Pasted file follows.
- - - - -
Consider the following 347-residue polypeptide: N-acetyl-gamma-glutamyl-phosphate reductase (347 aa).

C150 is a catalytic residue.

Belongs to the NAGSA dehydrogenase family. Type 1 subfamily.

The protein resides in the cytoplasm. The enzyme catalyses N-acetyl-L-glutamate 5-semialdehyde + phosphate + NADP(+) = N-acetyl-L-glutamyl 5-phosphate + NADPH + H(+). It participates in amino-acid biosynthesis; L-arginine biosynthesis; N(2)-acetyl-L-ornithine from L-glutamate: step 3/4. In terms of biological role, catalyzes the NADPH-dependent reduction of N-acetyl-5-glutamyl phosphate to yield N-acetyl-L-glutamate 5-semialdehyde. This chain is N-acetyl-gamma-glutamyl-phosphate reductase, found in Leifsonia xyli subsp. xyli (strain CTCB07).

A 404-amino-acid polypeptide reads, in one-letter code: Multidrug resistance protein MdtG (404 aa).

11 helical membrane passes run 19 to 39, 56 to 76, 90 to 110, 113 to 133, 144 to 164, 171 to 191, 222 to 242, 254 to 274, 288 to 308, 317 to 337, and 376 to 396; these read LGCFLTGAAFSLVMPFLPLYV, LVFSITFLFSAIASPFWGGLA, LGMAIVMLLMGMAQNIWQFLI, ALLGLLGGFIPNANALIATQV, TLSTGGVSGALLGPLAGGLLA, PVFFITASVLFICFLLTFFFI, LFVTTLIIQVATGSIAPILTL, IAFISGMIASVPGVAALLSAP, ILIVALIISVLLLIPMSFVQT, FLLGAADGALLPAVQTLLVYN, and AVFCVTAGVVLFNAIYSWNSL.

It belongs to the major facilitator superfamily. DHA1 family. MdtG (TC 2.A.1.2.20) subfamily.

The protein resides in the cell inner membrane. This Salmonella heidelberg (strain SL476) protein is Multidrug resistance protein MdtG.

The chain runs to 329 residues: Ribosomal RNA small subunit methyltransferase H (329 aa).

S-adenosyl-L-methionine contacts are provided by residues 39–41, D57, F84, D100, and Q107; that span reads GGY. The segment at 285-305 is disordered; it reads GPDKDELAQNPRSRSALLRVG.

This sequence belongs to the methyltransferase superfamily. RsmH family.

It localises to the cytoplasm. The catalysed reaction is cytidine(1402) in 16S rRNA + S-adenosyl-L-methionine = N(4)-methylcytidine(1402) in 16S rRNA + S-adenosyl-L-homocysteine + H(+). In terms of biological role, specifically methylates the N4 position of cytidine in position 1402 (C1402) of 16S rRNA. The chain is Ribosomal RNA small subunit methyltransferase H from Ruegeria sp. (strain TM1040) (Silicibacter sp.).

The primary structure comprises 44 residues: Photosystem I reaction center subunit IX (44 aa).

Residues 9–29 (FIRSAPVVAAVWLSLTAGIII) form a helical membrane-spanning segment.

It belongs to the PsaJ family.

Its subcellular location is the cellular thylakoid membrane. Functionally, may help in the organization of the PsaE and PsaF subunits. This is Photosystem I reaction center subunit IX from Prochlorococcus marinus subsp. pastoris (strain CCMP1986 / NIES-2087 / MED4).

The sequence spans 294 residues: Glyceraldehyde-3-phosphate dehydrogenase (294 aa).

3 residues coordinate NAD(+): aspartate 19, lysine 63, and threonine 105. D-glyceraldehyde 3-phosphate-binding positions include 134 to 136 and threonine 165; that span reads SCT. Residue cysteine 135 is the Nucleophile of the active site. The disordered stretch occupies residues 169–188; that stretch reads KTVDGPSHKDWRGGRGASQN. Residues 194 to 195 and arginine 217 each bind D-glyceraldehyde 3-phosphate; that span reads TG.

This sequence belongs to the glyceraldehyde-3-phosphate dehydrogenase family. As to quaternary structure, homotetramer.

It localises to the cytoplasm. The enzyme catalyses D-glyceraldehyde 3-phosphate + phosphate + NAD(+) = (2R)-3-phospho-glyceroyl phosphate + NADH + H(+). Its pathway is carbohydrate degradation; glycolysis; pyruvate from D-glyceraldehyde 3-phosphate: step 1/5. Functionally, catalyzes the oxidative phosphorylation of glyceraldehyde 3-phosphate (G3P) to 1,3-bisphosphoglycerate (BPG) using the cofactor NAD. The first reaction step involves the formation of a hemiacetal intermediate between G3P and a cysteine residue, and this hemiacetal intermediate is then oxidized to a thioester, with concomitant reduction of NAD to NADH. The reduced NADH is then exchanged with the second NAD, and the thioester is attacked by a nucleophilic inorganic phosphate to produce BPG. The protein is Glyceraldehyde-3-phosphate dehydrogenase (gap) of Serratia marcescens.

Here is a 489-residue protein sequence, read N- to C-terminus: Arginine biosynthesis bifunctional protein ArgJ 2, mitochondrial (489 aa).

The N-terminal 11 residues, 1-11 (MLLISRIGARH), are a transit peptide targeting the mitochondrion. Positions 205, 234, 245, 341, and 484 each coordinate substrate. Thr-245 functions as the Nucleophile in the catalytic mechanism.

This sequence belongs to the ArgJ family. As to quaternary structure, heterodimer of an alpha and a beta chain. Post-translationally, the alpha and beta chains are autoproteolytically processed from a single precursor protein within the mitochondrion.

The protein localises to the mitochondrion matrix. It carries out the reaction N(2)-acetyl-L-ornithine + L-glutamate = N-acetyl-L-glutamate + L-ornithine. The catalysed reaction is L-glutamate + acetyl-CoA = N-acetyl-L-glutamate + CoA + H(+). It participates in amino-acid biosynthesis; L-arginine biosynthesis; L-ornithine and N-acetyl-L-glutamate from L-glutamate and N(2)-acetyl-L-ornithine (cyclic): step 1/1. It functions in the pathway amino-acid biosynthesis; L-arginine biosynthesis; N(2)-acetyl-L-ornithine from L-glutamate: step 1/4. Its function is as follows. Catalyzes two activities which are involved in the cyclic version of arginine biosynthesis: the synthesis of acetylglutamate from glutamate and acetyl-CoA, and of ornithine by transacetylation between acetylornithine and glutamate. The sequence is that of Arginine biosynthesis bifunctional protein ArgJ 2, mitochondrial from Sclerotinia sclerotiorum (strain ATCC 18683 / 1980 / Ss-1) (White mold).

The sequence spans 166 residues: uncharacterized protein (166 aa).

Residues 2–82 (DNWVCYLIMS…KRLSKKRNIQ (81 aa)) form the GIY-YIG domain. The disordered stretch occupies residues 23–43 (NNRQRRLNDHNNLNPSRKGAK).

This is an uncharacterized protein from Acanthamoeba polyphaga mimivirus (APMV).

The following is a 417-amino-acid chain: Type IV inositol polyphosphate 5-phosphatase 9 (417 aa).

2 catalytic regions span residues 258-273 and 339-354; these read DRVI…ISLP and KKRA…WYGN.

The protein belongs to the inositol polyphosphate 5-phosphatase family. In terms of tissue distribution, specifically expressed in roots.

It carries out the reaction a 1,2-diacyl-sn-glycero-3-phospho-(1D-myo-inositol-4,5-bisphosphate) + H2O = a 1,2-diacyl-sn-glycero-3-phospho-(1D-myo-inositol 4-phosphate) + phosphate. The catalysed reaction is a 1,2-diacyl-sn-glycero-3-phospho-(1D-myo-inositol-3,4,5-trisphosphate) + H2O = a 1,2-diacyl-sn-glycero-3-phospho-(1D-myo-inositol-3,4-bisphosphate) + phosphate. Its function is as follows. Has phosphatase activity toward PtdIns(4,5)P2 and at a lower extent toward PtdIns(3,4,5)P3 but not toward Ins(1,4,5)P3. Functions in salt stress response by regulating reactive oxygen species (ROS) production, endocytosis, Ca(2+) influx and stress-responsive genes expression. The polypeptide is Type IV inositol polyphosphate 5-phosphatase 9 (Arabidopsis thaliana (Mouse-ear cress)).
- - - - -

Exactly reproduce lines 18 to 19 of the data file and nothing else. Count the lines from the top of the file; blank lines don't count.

3 residues coordinate NAD(+): aspartate 19, lysine 63, and threonine 105. D-glyceraldehyde 3-phosphate-binding positions include 134 to 136 and threonine 165; that span reads SCT. Residue cysteine 135 is the Nucleophile of the active site. The disordered stretch occupies residues 169–188; that stretch reads KTVDGPSHKDWRGGRGASQN. Residues 194 to 195 and arginine 217 each bind D-glyceraldehyde 3-phosphate; that span reads TG.

This sequence belongs to the glyceraldehyde-3-phosphate dehydrogenase family. As to quaternary structure, homotetramer.